Monday, August 10, 2009

My Cross Is Too Heavy

I'm still trying to figure out how this chemo and radiation works on my body. Saturday I woke up really nauseous with no appetite. Carl, worked all day making wonderful food for a birthday party he had planned for me. The party was so much fun. We laughed and had wonderful fellowship with great friends from our choir. But I couldn't eat any of the food including the birthday cake. Sunday was just the opposite and I was starving all day.

Today, I feel the same as Saturday. Nauseous with no appetite and new sores in my mouth. (Where did those come from? Chemo is done.)
Carl moved a couple of students and we went down to the hospital for radiation together.

While waiting for my turn to go in, I saw a lady outside one of the radiation rooms obviously waiting for her turn also. She was a pretty lady, probably in her early thirties. She was laying on a stretcher. She had obviously been through chemo because she had only fuzz on her head. She was pale as a ghost. She had a washcloth and a bucket with her, indicating she had been sick. My heart just went out to her. She had a wedding ring on her hand. Where was her husband? Why was she alone? Was he home taking care of their young children?

And here I was with my loving husband at my side, not laying on a stretcher but able to walk in on my own. Just a few minutes earlier, I had felt sorry for myself for feeling nauseous. Now I felt guilty that I seemed to have it so good in comparison to this young woman. Tears filled my eyes and I closed them in prayer and lifted her up before the Lord.

Then my name was called and I went in for my radiation. While laying on the table, the big machine, which had been over my head, moved around and brought into clear view the cross etched into the ceiling. It had a red beam of light on each of the four tips of the cross. As I focused on it, I thought about the cross that Jesus asks each of us to bear. Then he said to them all: "If anyone would come after me, he must deny himself, and take up his cross daily, and follow me. (Luke 9:23 )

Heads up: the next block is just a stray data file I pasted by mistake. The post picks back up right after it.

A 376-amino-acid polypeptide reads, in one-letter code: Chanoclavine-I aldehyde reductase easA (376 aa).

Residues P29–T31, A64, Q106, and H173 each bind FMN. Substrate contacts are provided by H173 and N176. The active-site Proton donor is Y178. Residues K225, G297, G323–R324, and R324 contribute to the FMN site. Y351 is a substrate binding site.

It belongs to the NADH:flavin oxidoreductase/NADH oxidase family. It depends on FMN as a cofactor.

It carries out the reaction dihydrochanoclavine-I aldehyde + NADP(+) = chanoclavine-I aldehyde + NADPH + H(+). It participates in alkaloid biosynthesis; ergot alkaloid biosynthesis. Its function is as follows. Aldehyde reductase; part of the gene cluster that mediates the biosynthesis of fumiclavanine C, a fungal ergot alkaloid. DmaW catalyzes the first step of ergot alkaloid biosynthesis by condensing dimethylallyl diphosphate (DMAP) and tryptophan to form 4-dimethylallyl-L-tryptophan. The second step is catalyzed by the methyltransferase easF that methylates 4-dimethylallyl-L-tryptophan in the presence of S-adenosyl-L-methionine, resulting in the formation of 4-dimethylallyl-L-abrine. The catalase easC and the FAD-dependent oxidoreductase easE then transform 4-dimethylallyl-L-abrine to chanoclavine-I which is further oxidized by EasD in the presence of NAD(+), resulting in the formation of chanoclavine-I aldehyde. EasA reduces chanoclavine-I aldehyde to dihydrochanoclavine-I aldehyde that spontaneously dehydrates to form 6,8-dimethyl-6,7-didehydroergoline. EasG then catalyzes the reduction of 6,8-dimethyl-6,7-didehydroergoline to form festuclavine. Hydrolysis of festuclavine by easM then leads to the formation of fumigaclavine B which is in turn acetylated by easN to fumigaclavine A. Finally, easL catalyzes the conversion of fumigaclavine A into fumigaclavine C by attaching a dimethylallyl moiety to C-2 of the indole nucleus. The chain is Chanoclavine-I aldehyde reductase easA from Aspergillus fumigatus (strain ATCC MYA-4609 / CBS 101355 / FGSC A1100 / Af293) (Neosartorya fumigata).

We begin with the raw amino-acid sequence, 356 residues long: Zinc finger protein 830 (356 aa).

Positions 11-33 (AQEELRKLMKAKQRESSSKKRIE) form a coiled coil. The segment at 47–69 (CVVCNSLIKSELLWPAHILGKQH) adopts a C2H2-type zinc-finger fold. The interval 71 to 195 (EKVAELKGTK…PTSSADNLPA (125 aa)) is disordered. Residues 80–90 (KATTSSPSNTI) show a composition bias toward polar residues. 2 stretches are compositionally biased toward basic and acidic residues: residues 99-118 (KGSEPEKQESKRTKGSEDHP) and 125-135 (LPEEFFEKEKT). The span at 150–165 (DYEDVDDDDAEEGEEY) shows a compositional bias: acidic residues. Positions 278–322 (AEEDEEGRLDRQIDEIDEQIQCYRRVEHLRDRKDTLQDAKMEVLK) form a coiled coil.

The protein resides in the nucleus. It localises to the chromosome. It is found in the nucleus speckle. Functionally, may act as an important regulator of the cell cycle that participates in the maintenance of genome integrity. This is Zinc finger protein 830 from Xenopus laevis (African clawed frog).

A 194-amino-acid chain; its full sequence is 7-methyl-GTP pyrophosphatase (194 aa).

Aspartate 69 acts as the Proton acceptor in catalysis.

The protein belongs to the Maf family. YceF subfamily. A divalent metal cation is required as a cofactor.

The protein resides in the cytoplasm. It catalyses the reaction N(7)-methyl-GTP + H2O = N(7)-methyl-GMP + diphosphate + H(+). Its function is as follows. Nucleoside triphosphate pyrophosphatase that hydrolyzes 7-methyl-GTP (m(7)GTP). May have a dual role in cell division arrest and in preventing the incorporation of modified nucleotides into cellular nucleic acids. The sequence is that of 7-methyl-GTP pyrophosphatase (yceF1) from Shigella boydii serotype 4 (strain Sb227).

A good friend shared this story with me this morning and I wanted to pass it on.


A young man was at the end of his rope. Seeing no way out, he dropped to his knees in prayer."Lord, I can't go on," he said. "I have too heavy a cross to bear." The Lord replied, "My son, if you can't bear its weight, just place your cross inside this room. Then, open that other door and pick out any cross you wish."

The man was filled with relief and said, "Thank you Lord," and he did as he was told.
Upon entering the other room, he saw many crosses; some so large the tops were not visible. Then, he spotted a tiny cross leaning against a far wall. "I'd like that one, Lord," he whispered.

The Lord replied, "My son, that is the very same cross you just brought in."

No matter how heavy my cross feels, there is always someone who's cross seems heavier. But, no matter how heavy it gets, God promises that He will lighten the load enough that we would not buckle under, if we just ask Him. "Come to me, all you who are weary and burdened, and I will give you rest. Take my yoke upon you and learn from me, for I am gentle and humble in heart, and you will find rest for your souls. For my yoke is easy and my burden is light." (Matthew 11:28-30).

Could we each take a moment today and lift up someone in prayer who's load seems too heavy for them to carry? Even if we don't have a specific person in mind, God knows who they are. He will be faithful to answer and He will lighten the burden of their cross.


  1. Roxanne,
    You are such a gifted and inspirational writer. My family and I are following your blog and just want you to know you are in our thoughts and prayers daily.
    Happy Belated Birthday!

  2. Your suggestion to lift up another in prayer is an excellent suggestion. Often I am moved to pray for some stranger that I happen to see on the sidewalk or street...and what a blessing it would be if we pray for all those in the chemo room while we are there.

  3. That was beautiful! I can understand how you feel. Even though I had to spend almost three weeks in hospital for chemo(3 separate weeks), my husband was always there and for the most part the chemo was not that bad. I only got sick the second time and there were no mouth sores like they said I would get. I look at my friend, Beth, who has to travel far to get intense treatments, weeks away from her family and stuff done with stem cells and I think I had it pretty easy.
    I love this post.

  4. As I was reading your post today, it took me back to my radiation days. I never knew why I felt the way I did --- some was physical with the tired, achey, not hungry thing. Some was the emotional thing of going every day alone, wanting it all to be over with, the burns, etc.

    As I read your account of the lady on the stretcher, I couldn't help but think of Helen, the old lady who had radiation at the same time as I did. We became friendly and her husband died during her radiation treatments. I told her I would remember to pray for her, and I have.

    There are so many lonely people going through so many hard times ALONE -- on top of the cancer and the treatments associated with it all. Your post today is a real reminder to pray for those we "bump" into along way. I've learned that those "bumps" are NOT random, but reminders from the Lord to be kind, to speak a word, and encourage them on their way!

  5. I love reading your posts ... they are so meaningful ... so inspiring.

    Thank you for that.


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